The Quest for Mindfulness: FEELING UNCOMFORTABLE

Like any quest I am in search of something.

At times the thing I seek is clear, but most times it is nebulous. The thing I search for ‘the present moment’ is an elusive creature. I see it hiding in shadows, but most times I feel like I am navigating a foreign space in the dark. Recently I veered slightly off course, with a host of excuses, but the truth is I feel uncomfortable at the moment.

I find the pursuit of mindfulness challenging. I brush off this uncomfortable feeling with ironic comments or satirical observations. Don’t get me wrong, they are equally valid, but they are tools on my quest and not smoke and mirrors, with which to hide behind. At times the pursuit of mindfulness means I need to take on board truths about myself that reflected back at me that don’t always sit well.

Last week I delayed the submission of yet another light-hearted piece for the blog series, because I was feeling anything but light-hearted. Within the span of two days I had found out:

  • I have diabetes
  • A good friends parent is grievously ill and in hospital
  • Someone I was connecting with recently had died all of a sudden.

I felt nothing.

Not true, I felt ashamed. I remember being more upset when accidentally running over and killing a rat with my bike three weeks earlier returning from yoga class. What the hell was wrong with me? Had I allowed myself to be distracted to the point I no longer had an emotional vocabulary that extended past humorous anecdotes?

Don’t worry, I’m not a clinical narcissist or anything; of course my heart broke for the families of the respective people affected by this devastating news. I also reassured my mother that diabetes was not a big deal, I mean I’ve dealt with worse, and we researched ways to manage the condition together. Nonetheless I could not access how ‘I’ felt.

I don’t do earnest well at the best of times, so instead I just felt and continued to sit with a feeling discomfort as I went about my week.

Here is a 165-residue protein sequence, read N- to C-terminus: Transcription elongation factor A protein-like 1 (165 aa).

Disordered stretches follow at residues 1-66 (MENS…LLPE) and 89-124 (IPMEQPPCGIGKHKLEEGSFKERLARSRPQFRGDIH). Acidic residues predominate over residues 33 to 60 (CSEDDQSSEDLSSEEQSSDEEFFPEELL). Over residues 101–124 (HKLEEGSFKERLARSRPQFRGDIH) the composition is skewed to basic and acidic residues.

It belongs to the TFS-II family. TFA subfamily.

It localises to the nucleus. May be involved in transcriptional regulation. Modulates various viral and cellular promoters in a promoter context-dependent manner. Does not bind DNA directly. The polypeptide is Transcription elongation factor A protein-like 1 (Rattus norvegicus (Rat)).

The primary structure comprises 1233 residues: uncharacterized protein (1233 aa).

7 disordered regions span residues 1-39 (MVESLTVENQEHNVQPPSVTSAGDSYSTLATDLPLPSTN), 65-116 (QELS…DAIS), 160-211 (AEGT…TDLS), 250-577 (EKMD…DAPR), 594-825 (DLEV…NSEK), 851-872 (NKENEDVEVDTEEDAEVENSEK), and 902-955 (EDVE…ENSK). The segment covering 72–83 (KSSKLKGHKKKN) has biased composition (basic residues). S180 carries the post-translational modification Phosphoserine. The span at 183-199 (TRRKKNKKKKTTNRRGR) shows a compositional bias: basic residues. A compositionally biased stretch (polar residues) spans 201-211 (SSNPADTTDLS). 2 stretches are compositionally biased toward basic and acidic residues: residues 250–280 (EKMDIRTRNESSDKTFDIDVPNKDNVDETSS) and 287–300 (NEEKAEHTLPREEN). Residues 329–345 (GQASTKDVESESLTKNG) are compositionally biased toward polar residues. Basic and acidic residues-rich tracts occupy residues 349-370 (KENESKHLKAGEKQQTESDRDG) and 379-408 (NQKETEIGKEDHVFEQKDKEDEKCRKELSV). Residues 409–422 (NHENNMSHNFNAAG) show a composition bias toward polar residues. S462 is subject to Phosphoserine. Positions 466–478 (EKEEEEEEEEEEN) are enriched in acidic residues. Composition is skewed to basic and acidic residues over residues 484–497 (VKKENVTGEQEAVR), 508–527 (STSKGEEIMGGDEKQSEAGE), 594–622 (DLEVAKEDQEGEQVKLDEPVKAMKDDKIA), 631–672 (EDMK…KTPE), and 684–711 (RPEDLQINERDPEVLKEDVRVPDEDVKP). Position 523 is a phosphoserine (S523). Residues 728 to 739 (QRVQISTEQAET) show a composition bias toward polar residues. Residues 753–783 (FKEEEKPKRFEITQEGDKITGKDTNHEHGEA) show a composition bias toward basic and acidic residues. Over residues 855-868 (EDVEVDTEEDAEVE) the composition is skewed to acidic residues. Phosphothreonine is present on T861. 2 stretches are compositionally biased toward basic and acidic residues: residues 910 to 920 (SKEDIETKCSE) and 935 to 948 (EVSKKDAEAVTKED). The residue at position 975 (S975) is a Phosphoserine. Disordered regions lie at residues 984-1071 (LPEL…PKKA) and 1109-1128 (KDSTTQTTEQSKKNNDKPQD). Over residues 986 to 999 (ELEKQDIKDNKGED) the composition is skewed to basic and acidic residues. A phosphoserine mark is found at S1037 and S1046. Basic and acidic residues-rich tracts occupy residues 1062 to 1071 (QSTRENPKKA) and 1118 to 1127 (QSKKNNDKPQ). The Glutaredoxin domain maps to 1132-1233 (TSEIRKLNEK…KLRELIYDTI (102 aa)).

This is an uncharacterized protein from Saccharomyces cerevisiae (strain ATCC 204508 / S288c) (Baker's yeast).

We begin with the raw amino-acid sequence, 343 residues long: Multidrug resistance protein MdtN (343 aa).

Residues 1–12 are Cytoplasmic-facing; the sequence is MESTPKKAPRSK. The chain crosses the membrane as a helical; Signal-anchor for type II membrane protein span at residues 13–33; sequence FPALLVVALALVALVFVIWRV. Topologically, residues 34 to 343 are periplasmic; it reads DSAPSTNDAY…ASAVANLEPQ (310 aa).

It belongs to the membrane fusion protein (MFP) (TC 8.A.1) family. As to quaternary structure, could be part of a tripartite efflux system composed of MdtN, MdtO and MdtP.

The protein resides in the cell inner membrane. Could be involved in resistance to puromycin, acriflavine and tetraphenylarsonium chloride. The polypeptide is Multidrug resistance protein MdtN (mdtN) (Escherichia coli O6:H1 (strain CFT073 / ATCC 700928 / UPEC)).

Following the news, I had an inkling that something was bubbling away in my subconscious, as I was permanently tired and falling asleep at 20:30 every evening. I could not for the life of me keep my eyes open past 21:00. When I did sleep it was littered with weird restless dreams.

Approaching it mindfully, I accepted I was tired and I went with it.

I noticed that anytime I was engaged in yoga or physical activity that required hip or chest openers, I felt nauseous.

Approaching it mindfully, I accepted I was nauseous and I went with it.

I also noticed that when going for a run, it was hard to breathe. Why? The week before I had ran the same distance, even longer and was fine. Why was I wheezing and feeling so weak?

Approaching it mindfully, I accepted I was having difficulties breathing, took a puff of my inhaler and I went with it

Today, I realised why I was tired, nauseous, and breathless. I was sad.

Sadness is a strange emotion to me, as it tends to come escorted by other emotions like anger, frustration, powerlessness, injustice etc. This time it snuck in the back door and came alone. I hadn’t even noticed it was sitting there the whole time just waiting for me to stop and acknowledge it. A lot of people shy away from it I guess, worrying it might indicate weakness or be inappropriate, but its just sadness, no more no less. Like any other emotion, it simply needs to be acknowledged, no more no less.

At the end of most yoga and meditation practices Tatjana asks us to dedicate our practice to someone. I always thought it was a nice gesture, but effectually a symbolic rather than an active one. This week though I realised it is actually an active deed. The last few days I have been taking the opportunity to dedicate my practises whether yoga, running, writing etc. to those families suffering at the moment with illness or loss. How is this active? Because being mindful means being present and being present means making choices that are authentic and respect where you are at now. Hopefully those choices will then lead to action, which is intentional rather than consequential.

And so the quest continues…